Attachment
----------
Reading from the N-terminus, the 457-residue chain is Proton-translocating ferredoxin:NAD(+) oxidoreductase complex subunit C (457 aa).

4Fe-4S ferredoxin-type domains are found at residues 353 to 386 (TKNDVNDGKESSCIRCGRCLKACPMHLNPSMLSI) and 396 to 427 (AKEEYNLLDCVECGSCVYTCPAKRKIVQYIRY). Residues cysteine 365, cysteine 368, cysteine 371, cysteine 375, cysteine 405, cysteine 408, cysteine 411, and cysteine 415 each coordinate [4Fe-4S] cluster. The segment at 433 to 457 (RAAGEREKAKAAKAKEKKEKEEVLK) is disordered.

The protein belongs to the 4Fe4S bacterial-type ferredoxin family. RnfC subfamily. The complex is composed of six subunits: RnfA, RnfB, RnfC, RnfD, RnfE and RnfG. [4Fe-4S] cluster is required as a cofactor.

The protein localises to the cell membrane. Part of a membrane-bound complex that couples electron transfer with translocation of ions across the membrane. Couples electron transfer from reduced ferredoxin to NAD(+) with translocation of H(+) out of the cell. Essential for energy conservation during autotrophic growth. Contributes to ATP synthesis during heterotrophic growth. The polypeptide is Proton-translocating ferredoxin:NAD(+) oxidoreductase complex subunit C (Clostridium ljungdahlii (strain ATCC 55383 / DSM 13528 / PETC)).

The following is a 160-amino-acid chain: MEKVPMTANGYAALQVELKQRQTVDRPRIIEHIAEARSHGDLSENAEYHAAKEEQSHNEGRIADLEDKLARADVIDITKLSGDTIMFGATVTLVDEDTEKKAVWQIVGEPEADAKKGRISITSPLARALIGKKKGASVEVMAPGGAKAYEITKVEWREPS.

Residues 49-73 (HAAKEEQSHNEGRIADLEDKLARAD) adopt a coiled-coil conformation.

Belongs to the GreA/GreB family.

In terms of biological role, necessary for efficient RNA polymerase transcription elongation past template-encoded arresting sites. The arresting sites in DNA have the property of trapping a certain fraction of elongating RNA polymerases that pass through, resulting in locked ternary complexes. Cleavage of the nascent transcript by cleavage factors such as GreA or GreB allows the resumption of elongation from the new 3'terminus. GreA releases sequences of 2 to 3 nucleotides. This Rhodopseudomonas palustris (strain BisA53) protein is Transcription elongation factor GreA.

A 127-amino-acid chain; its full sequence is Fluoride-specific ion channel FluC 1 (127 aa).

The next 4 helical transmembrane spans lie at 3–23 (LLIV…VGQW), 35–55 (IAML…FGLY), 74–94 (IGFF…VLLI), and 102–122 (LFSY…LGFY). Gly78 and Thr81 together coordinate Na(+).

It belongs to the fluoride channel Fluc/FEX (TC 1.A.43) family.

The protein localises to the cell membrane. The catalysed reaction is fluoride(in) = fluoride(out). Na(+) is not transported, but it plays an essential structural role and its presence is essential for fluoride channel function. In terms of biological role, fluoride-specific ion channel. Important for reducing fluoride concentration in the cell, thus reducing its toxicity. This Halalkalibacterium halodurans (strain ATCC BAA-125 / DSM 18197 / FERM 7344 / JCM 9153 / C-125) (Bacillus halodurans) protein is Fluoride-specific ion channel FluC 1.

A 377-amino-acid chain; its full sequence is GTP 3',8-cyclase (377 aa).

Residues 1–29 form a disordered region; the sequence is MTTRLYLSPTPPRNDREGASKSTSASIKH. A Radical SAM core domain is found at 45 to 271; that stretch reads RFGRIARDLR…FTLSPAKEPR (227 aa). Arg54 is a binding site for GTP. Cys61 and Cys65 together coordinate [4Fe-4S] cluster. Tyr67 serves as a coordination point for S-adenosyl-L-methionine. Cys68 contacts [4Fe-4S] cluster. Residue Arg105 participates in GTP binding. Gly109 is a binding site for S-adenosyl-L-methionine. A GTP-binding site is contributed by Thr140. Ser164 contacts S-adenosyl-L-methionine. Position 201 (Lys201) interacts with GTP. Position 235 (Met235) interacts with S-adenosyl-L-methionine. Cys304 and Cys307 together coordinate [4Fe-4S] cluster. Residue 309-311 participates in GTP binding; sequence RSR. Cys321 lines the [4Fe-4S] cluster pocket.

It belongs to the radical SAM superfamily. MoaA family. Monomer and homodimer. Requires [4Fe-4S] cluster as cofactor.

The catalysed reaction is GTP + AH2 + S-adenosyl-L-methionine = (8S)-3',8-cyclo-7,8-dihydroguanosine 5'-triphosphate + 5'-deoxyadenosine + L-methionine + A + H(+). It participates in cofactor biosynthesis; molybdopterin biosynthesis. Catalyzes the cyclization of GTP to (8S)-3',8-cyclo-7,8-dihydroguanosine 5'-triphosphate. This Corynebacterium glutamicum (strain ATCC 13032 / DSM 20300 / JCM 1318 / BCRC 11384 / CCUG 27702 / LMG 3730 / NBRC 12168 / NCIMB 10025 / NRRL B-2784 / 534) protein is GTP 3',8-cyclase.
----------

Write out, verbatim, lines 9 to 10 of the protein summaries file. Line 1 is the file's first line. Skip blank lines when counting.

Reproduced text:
A 127-amino-acid chain; its full sequence is Fluoride-specific ion channel FluC 1 (127 aa).

The next 4 helical transmembrane spans lie at 3–23 (LLIV…VGQW), 35–55 (IAML…FGLY), 74–94 (IGFF…VLLI), and 102–122 (LFSY…LGFY). Gly78 and Thr81 together coordinate Na(+).